Why Nature Matters: The American Chestnut

When Europeans first arrived in America, it was said a squirrel could leap from chestnut branch to chestnut branch, and in this way go from Georgia to New York without touching the ground. By 1950, the chestnut trees were gone.

In 1914, the Pennsylvania Chestnut Blight Commission issued its final report. The state of Pennsylvania had appropriated $275,000.00 (reference, p. 7) for the investigation of the Chestnut blight. In 1913 the state appropriated another $240,000, above and beyond the $165,000 the Federal government had spent to stop the spread of the disease.

The money and time spent could not stop the disease. By 1915, the federal government gave up trying to stop its spread, and by 1950 the last mature chestnut succumbed.

“The complete loss of the present commercial stand of chestnut in Pennsylvania, which, now that the Commission has ceased work, seems absolutely certain, is a calamity which will be fully realized only in the future,” said the 1914 report. (Reference, p. 10).

Modern estimates claim a cost of billions of dollars to the US economy. The Commission’s report says this:

In Pennsylvania the chestnut is especially valuable, standing in intimate relation to many of the leading industries of the State. It is distributed throughout the State, comprising at least one-fifth, possibly one-third, of the timber. It is naturally adapted to poor, hilly land not suited for agriculture, and will produce profitable yields of extract wood, fence posts, rails, etc., in 25 to 30
years; and ties, poles, and saw timber in 40 to 50 years. Because of its comparatively rapid growth, its superior ability to perpetuate itself by means of sprouts, and the great variety of its uses, the chestnut may be considered the most important forest tree in the State. The ease with which chestnut can be managed according to the principles of forestry made it, before the appearance of the blight, one of the principal species depended upon to solve the problem of the future timber supply of the State. On steep slopes, where the per cent. of chestnut is high, serious deterioration, washing of the soil, and reduction in water supply will undoubtedly follow the destruction of the chestnut trees.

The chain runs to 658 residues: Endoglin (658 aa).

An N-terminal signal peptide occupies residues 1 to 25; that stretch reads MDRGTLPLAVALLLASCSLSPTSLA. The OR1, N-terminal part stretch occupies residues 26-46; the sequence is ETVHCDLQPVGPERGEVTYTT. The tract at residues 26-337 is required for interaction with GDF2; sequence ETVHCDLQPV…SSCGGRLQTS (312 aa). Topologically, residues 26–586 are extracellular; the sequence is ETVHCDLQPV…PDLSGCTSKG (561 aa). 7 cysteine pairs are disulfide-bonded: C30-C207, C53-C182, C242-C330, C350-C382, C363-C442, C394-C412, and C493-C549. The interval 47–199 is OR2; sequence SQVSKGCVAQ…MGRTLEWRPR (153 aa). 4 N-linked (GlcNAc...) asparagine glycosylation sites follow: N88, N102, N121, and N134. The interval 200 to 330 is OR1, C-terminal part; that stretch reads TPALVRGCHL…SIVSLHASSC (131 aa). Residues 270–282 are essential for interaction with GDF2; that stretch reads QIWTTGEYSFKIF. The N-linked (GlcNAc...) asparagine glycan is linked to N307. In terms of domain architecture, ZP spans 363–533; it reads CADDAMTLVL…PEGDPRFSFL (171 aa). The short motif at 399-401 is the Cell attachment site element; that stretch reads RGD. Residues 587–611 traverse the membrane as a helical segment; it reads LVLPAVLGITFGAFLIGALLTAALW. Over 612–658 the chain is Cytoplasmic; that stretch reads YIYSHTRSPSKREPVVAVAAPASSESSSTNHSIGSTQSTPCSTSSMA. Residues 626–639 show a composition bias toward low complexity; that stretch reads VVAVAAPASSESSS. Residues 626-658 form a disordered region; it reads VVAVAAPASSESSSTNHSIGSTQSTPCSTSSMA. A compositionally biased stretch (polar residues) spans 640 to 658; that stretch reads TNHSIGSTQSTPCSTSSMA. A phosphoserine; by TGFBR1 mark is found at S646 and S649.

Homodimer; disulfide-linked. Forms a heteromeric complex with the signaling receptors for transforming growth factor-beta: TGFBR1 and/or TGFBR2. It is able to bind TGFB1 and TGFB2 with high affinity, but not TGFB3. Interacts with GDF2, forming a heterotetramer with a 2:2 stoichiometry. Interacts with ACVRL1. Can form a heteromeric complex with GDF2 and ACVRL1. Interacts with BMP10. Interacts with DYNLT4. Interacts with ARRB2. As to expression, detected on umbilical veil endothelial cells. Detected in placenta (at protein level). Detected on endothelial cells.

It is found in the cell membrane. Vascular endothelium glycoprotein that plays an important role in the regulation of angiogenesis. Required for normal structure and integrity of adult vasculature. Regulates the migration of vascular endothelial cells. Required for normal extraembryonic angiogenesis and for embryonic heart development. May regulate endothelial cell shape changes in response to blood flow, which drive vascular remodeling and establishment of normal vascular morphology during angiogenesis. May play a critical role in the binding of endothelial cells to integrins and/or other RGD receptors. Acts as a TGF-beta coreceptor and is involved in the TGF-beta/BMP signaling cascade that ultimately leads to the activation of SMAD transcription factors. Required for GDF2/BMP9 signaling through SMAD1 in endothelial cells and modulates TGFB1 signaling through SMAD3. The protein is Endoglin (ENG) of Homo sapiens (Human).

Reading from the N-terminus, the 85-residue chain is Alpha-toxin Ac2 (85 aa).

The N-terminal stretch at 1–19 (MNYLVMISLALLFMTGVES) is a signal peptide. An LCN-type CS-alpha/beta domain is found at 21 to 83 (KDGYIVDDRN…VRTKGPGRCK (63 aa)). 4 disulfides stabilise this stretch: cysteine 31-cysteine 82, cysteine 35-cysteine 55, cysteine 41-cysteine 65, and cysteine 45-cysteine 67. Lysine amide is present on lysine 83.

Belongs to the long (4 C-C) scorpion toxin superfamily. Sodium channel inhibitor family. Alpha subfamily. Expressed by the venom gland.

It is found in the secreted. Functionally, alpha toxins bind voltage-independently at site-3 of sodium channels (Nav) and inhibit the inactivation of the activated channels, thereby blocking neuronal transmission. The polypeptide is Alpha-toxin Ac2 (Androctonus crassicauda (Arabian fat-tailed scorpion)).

And it wasn’t just a problem for Pennsylvania. A quarter of all hardwoods in the Appalachians and the surrounding region were chestnut trees.

The Chestnut was a highly nutritious staple of diet for humans and animals, and what nuts weren’t used locally were sold. Chestnuts could sell for 10 cents a pound, and a day’s work could collect 100 pounds – at a time when the average daily wage was $1.75. (Reference). One tree could produce 6,000 nuts in a year. (Reference). One train station in West Virginia reported 155,000 pounds of chestnuts passed through in 1911 (pdf link). Using the figure of 10 cents a pound, that’s $15,500 passing through a single mountain train station. Another account says that a day’s haul of chestnuts could amount to 7 bushels, and sold for four dollars a bushel.

The trees provided superior lumber for furniture, railroad ties, utility poles, fence posts, and coffins. “In these usages, no single species has been able to replace the chestnut.” The trees regularly grew 50 feet tall before they branched, providing long, straight, high quality boards. The trees also produced valuable tannin for leather processing.

The nuts were also important to farmers, who used them as free feed for their livestock, and to hunters. Some game animals like wild turkeys completely disappeared from an area when the chestnuts died off.

It’s impossible to get an exact estimate of the economic cost of the Chestnut blight. But billions of dollars might not be far off. To date, efforts to establish blight resistant trees have failed.

Some good audio documentation of the American Chestnut’s importance to Appalachian economy can be found here.


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